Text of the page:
The Vermont Jazz Center will present the 6th Emerging Artist Festival on Friday and Saturday, November 3rd and 4th. The event begins with youth jazz ensembles performing at 118 Elliot Gallery on Friday, November 3rd and continues at the Vermont Jazz Center on Saturday, November 4th with student groups starting at 11:00 AM. Headliner Lakecia Benjamin will present a clinic at 4:00 PM on Saturday followed by a concert with her quartet. All events are open to the public and are free to youth attendees. Concert tickets for adults are available on the VJC website (sliding scale of $25-$60). Ms. Benjamin’s concert will also be livestreamed.
The VJC Emerging Artist Festival is an occasion to celebrate the contributions of up-and-coming musicians who have not yet acquired the name recognition of older artists but strongly deserve to be heard. This year’s headlining artist’s career has had a tremendous amount of traction thanks to her talent, ability and motivation. Lakecia Benjamin will be coming to the Vermont Jazz Center on the heels of a 19-concert European tour. She will arrive in Brattleboro the day after a performance at the Library of Congress where she was a appointed a 2023 “Jazz Scholar.” The week after her Jazz Center performance, she’ll be appearing at the Blue Note in New York City.
Lakecia Benjamin performs around the world and has appeared on the covers of numerous jazz journals including Downbeat and Jazzwise. She is the winner of the 2019 Downbeat Critic’s Poll Rising Star Award as well as the Jazz Journalist’s Award for Up-and-Coming Jazz Musician of the Year. She has toured and/or recorded with jazz artists Clark Terry, Reggie Workman, Gregory Porter and Christian McBride and performed with legendary pop artists including Prince, Stevie Wonder, Alicia Keys, Missy Elliot, and the Roots. Ms. Benjamin has served as Artistic Director of Burlington’s Discover Jazz Festival and was 2023’s artist in residence at the Monterey Jazz Festival where she performed with Herbie Hancock, Dianne Reeves, John Scofield and Christian McBride.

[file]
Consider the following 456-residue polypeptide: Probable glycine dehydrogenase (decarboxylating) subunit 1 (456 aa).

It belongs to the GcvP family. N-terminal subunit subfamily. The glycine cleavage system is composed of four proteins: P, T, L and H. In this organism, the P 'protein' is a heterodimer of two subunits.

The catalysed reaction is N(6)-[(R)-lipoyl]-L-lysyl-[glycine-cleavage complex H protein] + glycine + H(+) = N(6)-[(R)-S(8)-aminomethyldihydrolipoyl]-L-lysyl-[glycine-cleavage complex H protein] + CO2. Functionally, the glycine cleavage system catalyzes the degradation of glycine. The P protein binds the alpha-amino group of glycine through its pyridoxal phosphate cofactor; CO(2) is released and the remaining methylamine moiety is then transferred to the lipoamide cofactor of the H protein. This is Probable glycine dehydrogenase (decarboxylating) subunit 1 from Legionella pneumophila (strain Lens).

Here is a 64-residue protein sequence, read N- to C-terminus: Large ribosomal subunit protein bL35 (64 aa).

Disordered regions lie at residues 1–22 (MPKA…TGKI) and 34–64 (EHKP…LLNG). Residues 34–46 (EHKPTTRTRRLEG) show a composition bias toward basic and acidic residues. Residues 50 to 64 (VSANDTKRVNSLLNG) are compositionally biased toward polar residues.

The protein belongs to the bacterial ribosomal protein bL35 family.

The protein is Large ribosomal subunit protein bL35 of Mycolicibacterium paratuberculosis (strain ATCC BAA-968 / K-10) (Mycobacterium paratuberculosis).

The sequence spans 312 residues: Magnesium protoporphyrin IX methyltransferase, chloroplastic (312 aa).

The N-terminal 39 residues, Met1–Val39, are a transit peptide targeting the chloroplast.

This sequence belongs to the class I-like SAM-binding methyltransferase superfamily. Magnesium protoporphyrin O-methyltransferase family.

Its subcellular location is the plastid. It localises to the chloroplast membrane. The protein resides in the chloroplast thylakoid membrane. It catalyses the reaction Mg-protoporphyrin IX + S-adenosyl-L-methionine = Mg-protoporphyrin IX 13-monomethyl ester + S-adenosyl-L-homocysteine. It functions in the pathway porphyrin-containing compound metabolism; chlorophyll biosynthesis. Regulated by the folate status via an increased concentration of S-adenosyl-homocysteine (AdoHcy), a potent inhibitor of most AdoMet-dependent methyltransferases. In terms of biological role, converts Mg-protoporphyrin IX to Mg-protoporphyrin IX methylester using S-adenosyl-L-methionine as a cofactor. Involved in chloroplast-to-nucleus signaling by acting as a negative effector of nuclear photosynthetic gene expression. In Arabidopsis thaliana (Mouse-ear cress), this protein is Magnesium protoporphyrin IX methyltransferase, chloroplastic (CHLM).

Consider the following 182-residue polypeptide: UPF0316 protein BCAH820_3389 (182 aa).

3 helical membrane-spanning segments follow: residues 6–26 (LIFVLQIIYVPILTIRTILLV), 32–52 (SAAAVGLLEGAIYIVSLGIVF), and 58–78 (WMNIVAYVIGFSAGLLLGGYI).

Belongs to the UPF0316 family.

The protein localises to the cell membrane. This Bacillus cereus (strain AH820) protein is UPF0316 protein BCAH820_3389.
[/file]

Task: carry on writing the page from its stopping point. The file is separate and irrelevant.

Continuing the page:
Benjamin’s music combines funky grooves with Coltrane-influenced, post-bop language. For example, her penultimate album, Pursuance, is a tribute to both Alice and John Coltrane. The recording was co-produced by Benjamin and her mentor, Reggie Workman, a living legend who served as John Coltrane’s bassist. Benjamin is a visionary whose concept goes beyond that of a typical tribute album. She captures the spirit, fire and essence of the Coltranes’ musical and spiritual intentions, channeling their energy with youthful vigor and adding contemporary influences. On this recording she wraps in the contributions of forty artists including Ron Carter, Dee Dee Bridgewater, Meshell Ndgecello, and Jazzmeia Horn.
Phoenix, Benjamin’s most recent album, is her response to a very close call — an almost fatal car crash. It alludes to her gritty determination to move forward in the face of adversity, to find meaning in life and to embrace her faith. It’s also a commentary on our collective ascension from the pandemic. The album was listed as #1 for three consecutive weeks on the JazzWeeks radioplay charts and was featured by NPR in their “Best Of” series. This recording was co-produced by Benjamin with yet another of her mentors, the Grammy-award wining drummer, and director of the Institute for Jazz and Justice at Berklee School of Music, Terri Lyne Carrington. Benjamin’s vision includes an expansive range of tone, texture and content including spoken word delivered by Angela Davis, Sonia Sanchez and Wayne Shorter. In the Bandcamp writeup for this recording, Benjamin explains “I wanted people to not only feel what I’m saying through the songs and my saxophone, but to also verbally hear it so there’s no discrepancy on where we’re coming from.” New York Times writer Marcus Moore sums up the essence of the album and Benjamin’s musical roots in his review: “Hustle and ingenuity have defined Benjamin’s career, and her strong will, warmth and down-to-earth persona come through in the music. Equally melodic and assertive, her sound feels rooted in tradition, yet broad enough to encompass R&B and Latin music; its pronounced funk suggests allegiances to hip-hop and dance.”
Lakecia Benjamin tours with a quartet of trusted side-people. For her performance here at the VJC, she’ll be playing with Miki Hayama, a Japanese-born, Grammy-nominated pianist who moved to New York in 2003 to pursue her dream. Hayana has toured and/or recorded with Kenny Garrett, Ralph Peterson, Sean Jones, Tia Fuller, Michael Dease, Vincent Herring, Bruce Williams, Roy Hargrove, JD Allen, Greg Osby, Cindy Blackman-Santana, Nnenna Freelon, Jazzmeia Horn, Christian McBride, Eric Harland, Gary Thomas, and even Aretha Franklin. One of her recordings as a leader received a five-star rating and Gold Disc Award from Swing Journal. She received a Grammy nomination for her work as musical director, arranger and keyboardists on Nnenna Freelon’s Time Traveler.